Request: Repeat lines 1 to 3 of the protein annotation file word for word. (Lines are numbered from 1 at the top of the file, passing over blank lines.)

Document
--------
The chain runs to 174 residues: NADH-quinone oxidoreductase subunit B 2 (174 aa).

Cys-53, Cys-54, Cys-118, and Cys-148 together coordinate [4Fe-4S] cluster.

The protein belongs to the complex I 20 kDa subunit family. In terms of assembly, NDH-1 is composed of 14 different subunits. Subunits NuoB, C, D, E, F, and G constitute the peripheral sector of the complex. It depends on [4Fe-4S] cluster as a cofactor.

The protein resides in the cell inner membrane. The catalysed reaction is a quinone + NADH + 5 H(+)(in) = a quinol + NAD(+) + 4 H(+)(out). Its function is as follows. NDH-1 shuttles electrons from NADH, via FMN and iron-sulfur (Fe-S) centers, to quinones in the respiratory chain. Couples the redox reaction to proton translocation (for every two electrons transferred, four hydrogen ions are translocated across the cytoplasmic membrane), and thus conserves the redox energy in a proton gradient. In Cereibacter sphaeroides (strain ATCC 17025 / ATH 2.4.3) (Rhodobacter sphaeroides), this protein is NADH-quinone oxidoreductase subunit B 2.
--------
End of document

The chain runs to 174 residues: NADH-quinone oxidoreductase subunit B 2 (174 aa).

Cys-53, Cys-54, Cys-118, and Cys-148 together coordinate [4Fe-4S] cluster.

The protein belongs to the complex I 20 kDa subunit family. In terms of assembly, NDH-1 is composed of 14 different subunits. Subunits NuoB, C, D, E, F, and G constitute the peripheral sector of the complex. It depends on [4Fe-4S] cluster as a cofactor.